Pod-Canon is an ongoing tribute to the greatest individual comedy-related podcast episodes of all time.
A giddy appreciation of childhood innocence and man-child goofiness is at the core of Comedy Bang Bang, both the podcast and the TV show. The show owes as much to Pee-Wee’s Playhouse as it does Mr. Show and many of the podcast’s most beloved, popular and ubiquitous regulars have an unmistakably child-like essence.
This is true of folks like Paul Rust, whose “New No Nos” persona suggests what Bill Maher might be like if he were an ebulliently ridiculous middle-schooler instead of a smug, pompous middle-aged man convinced he knows everything and no one else knows anything. It’s also true of Rust’s Don’t Stop Or We’ll Die bandmate, the late Harris Wittels, who clearly never lost touch with his inner child and was able to access him every time he appeared on the podcast.
Andy Daly, meanwhile, specializes in characters that are innocent and chipper on the outside and completely unhinged internally. Neil Campbell’s characters are invariably big, child-like goofs. Campbell’s most famous character on the podcast might be The Time Keeper, but Campbell himself seems wonderfully stuck somewhere in the childhood stage of emotional development.
Hell, Comedy Bang Bang didn’t just gleefully pervert that wholesome childhood favorite “The Monster Mash” as “The Monster Fuck”; they gave us multiple nearly identical versions of a song that’s like “The Monster Mash” if it were re-conceived by Lars Von Trier. Not even Christmas is free from the podcast’s inspired combination of innocence and utter depravity. In the podcast’s universe, Santa Claus curses like a sailor and naughty elf Ho Ho is a Yuletide sociopath.
So there was ample precedence when fan favorite Lauren Lapkus (who counts Ho Ho among her many popular characters) and Silicon Valley’s Thomas Middleditch decided to introduce Kid Detectives J.J (Middleditch) and Murphy (Lapkus) O’Malaman, a pre-pubescent, brother and sister team of pint-sized gumshoes in the tradition of Encyclopedia Brown, Scooby Doo and the Mystery Gang, and The Manson Family. Actually, they have far more in common with the Manson family than fictional gumshoes who actually solve crimes, in no small part because they’re considerably less interested in solving crimes than in committing them. They may be children, but their crimes and perversions are of a decidedly adult nature.
In that respect, the instant-classic podcast resembles the cult comedy Mystery Team, another riff on the weirdly deathless childhood-and-teen-detective sub-genre. But where the overmatched kid detectives of Mystery Team were exemplars of 1950s-style sunny innocence in a nasty and degraded modern world, J.J and Murphy have the sunny exteriors and upbeat voices of wholesome youngsters but, if anything, are infinitely more deranged and depraved than the sick modern world they inhabit.
It doesn’t take long for the junior shamuses’ facade of goofy childhood innocence to give way to something deeply disturbing. Without ever losing the smiles in their voices, these pint-sized sickos recount pouring salt onto the skinned body of their mother after discovering that she, and several of her peers, were similarly flayed alive by someone who was probably their dad.
It just gets sicker from there, as these tiny little creeps recount how they like to hop atop the skinned and flayed bodies of brutally mutilated women and ride them as if they were a horse or cow. This corpse desecration quickly takes on a queasily incestuous dimension when it’s discovered the boy detective likes to hold onto his sister’s breasts while they’re riding these horribly abused bodies.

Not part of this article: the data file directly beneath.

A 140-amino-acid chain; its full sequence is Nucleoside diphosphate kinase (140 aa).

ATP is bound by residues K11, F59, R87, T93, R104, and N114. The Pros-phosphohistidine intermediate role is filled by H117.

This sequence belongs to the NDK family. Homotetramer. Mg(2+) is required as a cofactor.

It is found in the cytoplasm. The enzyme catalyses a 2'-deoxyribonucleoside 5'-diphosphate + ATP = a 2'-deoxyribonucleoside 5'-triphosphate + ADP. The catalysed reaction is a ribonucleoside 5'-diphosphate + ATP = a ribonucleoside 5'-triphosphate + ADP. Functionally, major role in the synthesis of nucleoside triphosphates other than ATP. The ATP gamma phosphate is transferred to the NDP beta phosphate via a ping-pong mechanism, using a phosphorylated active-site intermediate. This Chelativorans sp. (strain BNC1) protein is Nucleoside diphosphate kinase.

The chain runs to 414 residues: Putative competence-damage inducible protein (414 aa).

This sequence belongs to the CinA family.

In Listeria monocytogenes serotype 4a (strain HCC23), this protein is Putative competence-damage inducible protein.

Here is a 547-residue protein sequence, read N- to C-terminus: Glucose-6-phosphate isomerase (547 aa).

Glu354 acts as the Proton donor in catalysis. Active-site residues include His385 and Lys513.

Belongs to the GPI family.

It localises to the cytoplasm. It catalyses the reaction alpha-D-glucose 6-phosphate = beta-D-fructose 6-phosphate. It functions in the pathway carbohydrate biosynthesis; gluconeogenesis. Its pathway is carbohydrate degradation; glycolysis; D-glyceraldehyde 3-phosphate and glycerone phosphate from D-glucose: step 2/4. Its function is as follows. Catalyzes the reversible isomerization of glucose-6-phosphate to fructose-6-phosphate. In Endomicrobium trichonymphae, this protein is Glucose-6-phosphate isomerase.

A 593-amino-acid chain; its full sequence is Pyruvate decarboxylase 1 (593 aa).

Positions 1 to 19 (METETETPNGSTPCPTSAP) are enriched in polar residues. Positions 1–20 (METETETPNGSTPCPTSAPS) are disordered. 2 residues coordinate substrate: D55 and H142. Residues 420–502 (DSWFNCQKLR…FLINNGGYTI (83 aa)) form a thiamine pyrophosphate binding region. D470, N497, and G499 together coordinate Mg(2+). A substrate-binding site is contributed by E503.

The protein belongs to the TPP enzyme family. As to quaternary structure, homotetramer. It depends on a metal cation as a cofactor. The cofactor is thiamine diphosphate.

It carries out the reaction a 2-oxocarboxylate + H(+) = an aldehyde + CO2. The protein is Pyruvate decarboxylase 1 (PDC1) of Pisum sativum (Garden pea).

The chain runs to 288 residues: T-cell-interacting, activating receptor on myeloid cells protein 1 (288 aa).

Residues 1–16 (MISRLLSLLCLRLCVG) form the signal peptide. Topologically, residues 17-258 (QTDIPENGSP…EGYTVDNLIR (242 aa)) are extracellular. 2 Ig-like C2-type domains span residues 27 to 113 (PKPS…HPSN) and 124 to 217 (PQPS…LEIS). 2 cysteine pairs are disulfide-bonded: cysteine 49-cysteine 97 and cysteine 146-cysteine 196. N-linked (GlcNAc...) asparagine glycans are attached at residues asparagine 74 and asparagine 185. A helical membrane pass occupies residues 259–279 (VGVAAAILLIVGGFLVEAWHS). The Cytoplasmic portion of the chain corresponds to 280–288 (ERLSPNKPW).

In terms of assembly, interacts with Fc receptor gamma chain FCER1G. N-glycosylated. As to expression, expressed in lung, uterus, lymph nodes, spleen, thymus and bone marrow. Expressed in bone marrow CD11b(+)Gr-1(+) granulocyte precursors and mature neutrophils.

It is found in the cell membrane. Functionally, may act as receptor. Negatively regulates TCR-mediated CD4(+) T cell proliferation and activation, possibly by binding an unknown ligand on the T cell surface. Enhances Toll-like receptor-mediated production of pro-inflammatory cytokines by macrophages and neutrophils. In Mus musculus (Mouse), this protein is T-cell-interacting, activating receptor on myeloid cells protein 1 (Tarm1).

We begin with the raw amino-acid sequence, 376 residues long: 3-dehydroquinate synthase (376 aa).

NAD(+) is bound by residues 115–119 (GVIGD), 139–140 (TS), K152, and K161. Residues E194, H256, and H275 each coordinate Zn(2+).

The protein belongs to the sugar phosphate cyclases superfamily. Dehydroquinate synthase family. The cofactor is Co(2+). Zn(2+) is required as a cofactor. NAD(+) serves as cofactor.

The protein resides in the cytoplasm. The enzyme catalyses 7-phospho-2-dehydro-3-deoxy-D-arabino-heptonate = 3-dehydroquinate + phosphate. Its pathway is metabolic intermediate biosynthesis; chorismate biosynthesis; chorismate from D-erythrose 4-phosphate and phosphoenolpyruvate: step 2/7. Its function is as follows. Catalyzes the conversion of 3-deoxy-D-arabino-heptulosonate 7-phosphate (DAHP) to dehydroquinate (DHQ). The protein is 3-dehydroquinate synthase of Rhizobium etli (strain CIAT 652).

This is far from the only incestuous element of their relationship. The kids talk gingerly of finger-banging and hand jobs while promoting the beyond dubious message, “Kids gotta get it on!” (No, they don’t.) But these young people get off on more than riding skinned human bodies like horsies and gleefully experimenting with incest. The little miss of the duo recounts how much she loves watching footage of the Challenger exploding over and over and over again.
And just when it seems like these pre-teen sociopaths can’t get any more disturbing, we learn that J.J has developed disturbing, Scanners-style telekinetic powers that allow him to do things like split animals in half using only his mind. “I broke a dog once!” he gingerly enthuses.
Yes, this episode is full of the kind of disturbing sexual and violent imagery that would give the devil nightmares, and would put the fear of God into Don Dimello. There is very little sleuthing on display, however, and what little there is all seems to come back to the White House and a creepily over-sexualized version of President Obama.
This podcast just keeps getting more and more unhinged, and the incongruous juxtaposition of giddy childhood enthusiasm and curiosity and beyond-sick depravity never stops being hilarious. This isn’t just genius improvisation; it’s weird, casual, in-the-moment world-building and by the end of the podcast, Middleditch and Lapkus have created such a bizarre and disturbing little universe that it begs to be returned to, which is just what they’ve done in a recent episode of Comedy Bang Bang.
Comedy Bang Bang has repeatedly mined the deep vein of innocence hopelessly corrupted for big laughs, but seldom with results that are as funny, dark and unforgettable as this guffaw-inducing wallow through the depths of human degradation, which is all the more unnerving and hilarious for centering on two very dysfunctional children.
Nathan Rabin is the former head writer of The A.V. Club and the author of four books, including Weird Al: The Book (with “Weird Al” Yankovic) and, most recently, You Don’t Know Me But You Don’t Like Me.